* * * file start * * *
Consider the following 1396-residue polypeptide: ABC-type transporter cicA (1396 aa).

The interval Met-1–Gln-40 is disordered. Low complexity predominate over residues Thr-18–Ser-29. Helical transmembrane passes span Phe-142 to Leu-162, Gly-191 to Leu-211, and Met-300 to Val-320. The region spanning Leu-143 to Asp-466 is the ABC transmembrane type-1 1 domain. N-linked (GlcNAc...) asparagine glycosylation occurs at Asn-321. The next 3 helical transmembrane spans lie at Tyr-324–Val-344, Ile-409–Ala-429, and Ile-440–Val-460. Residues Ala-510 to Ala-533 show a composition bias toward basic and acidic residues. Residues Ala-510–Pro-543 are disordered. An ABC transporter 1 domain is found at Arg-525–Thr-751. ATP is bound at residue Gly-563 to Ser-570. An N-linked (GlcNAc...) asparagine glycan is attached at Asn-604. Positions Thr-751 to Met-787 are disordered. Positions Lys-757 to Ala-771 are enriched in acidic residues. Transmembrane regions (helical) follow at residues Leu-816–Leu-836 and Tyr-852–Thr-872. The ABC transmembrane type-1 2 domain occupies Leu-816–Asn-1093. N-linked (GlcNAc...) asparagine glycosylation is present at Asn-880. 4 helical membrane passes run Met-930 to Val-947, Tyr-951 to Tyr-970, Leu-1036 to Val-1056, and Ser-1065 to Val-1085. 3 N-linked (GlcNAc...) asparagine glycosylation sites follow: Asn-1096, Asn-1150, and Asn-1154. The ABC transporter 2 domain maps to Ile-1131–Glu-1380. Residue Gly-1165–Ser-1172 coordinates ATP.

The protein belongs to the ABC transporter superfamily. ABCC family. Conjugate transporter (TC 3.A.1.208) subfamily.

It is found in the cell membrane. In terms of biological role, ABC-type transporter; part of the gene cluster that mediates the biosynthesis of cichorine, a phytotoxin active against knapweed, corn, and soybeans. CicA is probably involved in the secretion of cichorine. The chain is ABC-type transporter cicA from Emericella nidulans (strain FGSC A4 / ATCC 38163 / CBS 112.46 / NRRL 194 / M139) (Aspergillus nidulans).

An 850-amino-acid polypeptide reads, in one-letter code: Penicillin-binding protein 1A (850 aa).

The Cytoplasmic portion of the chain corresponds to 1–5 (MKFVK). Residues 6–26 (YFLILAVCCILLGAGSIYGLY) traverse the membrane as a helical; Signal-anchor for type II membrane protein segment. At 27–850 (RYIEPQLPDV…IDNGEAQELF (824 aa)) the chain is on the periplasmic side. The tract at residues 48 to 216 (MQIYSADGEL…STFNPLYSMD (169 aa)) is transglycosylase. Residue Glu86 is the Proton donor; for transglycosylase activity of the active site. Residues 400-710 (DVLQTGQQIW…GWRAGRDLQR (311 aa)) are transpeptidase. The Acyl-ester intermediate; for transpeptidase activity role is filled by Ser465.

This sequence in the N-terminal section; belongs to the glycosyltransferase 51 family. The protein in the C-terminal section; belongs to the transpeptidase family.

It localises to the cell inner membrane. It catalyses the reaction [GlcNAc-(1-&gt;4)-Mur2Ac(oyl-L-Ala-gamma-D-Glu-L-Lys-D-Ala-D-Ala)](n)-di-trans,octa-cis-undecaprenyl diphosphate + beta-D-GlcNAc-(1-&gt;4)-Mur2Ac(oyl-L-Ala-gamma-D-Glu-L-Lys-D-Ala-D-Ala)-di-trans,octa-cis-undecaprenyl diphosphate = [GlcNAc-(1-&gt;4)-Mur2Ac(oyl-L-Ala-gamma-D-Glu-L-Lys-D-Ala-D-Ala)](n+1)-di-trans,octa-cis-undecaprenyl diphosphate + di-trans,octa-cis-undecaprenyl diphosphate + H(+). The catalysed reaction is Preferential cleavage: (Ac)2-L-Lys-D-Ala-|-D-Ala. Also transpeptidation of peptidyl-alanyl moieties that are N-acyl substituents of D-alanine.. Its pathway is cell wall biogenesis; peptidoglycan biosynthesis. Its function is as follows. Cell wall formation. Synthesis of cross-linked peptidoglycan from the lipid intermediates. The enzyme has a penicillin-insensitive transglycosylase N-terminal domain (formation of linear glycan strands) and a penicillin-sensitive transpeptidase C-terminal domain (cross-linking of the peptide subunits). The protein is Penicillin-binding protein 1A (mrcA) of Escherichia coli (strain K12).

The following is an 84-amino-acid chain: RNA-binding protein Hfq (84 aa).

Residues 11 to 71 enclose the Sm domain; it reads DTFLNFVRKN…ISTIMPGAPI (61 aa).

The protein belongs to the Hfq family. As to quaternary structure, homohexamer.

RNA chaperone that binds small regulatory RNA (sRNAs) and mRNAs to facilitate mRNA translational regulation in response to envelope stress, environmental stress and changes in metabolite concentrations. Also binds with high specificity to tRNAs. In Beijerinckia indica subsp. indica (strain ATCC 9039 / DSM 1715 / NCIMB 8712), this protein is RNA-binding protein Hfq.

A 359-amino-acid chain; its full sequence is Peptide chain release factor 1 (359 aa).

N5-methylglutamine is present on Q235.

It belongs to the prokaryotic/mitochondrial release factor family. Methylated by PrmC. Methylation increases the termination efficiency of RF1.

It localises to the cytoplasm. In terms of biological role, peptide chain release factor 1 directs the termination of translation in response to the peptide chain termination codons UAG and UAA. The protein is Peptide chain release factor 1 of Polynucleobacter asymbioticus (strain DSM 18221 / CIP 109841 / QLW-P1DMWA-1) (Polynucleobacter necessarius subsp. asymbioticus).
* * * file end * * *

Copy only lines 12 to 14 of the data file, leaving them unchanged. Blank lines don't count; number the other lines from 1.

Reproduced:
RNA chaperone that binds small regulatory RNA (sRNAs) and mRNAs to facilitate mRNA translational regulation in response to envelope stress, environmental stress and changes in metabolite concentrations. Also binds with high specificity to tRNAs. In Beijerinckia indica subsp. indica (strain ATCC 9039 / DSM 1715 / NCIMB 8712), this protein is RNA-binding protein Hfq.

A 359-amino-acid chain; its full sequence is Peptide chain release factor 1 (359 aa).

N5-methylglutamine is present on Q235.